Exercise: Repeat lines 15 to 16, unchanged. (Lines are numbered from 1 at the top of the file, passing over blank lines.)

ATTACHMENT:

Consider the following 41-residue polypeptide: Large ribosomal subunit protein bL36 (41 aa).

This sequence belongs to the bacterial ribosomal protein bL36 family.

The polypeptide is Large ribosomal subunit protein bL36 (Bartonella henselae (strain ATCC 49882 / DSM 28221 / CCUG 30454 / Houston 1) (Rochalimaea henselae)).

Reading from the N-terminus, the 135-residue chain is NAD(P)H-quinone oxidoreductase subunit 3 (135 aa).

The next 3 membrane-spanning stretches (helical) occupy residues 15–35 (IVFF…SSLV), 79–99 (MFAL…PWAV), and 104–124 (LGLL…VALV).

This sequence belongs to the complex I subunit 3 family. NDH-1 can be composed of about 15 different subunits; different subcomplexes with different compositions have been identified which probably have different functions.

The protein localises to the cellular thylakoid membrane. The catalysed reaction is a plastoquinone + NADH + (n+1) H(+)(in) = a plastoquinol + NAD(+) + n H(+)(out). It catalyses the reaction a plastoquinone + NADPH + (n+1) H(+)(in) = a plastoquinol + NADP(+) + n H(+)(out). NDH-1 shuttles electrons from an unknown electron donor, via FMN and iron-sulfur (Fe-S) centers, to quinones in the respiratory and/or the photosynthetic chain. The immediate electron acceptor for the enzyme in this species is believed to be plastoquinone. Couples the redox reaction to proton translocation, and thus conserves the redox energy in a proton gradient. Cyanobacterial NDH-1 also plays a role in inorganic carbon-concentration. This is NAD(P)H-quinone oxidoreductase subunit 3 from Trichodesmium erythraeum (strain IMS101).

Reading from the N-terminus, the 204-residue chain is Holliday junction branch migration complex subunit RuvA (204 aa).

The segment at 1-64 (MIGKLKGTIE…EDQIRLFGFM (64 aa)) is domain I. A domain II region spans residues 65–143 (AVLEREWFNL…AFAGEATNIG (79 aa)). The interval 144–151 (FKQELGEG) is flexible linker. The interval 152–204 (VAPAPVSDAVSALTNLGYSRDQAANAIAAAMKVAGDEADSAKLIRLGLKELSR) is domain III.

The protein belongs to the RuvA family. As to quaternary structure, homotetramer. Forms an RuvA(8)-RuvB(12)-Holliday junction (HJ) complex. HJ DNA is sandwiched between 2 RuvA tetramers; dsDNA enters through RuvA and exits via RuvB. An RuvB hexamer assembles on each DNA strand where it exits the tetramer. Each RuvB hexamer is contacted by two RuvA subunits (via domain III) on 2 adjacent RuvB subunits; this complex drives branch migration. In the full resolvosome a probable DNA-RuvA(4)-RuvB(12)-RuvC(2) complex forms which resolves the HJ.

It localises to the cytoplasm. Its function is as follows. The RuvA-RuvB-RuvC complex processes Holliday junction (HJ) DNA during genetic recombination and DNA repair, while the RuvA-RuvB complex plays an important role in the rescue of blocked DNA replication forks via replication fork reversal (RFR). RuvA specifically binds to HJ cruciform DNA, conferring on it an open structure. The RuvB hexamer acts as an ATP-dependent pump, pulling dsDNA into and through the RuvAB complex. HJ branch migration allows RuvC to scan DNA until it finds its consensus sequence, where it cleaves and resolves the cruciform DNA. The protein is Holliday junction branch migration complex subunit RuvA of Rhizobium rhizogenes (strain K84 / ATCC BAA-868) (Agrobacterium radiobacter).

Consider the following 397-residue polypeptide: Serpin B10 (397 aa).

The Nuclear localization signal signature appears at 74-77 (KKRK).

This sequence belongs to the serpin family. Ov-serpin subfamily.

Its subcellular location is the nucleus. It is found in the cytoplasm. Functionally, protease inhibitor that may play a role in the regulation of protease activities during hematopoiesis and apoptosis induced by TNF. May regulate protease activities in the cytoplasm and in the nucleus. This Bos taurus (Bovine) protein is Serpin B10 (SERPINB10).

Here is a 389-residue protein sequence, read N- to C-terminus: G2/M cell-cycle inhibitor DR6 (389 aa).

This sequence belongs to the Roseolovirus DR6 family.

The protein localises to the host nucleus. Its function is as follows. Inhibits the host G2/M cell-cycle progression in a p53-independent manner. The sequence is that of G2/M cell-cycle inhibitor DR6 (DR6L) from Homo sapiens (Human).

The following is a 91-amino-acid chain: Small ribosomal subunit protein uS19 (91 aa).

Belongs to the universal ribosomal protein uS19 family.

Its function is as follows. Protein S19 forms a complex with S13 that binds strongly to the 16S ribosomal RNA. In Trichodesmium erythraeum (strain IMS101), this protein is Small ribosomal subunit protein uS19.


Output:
Its subcellular location is the nucleus. It is found in the cytoplasm. Functionally, protease inhibitor that may play a role in the regulation of protease activities during hematopoiesis and apoptosis induced by TNF. May regulate protease activities in the cytoplasm and in the nucleus. This Bos taurus (Bovine) protein is Serpin B10 (SERPINB10).

Here is a 389-residue protein sequence, read N- to C-terminus: G2/M cell-cycle inhibitor DR6 (389 aa).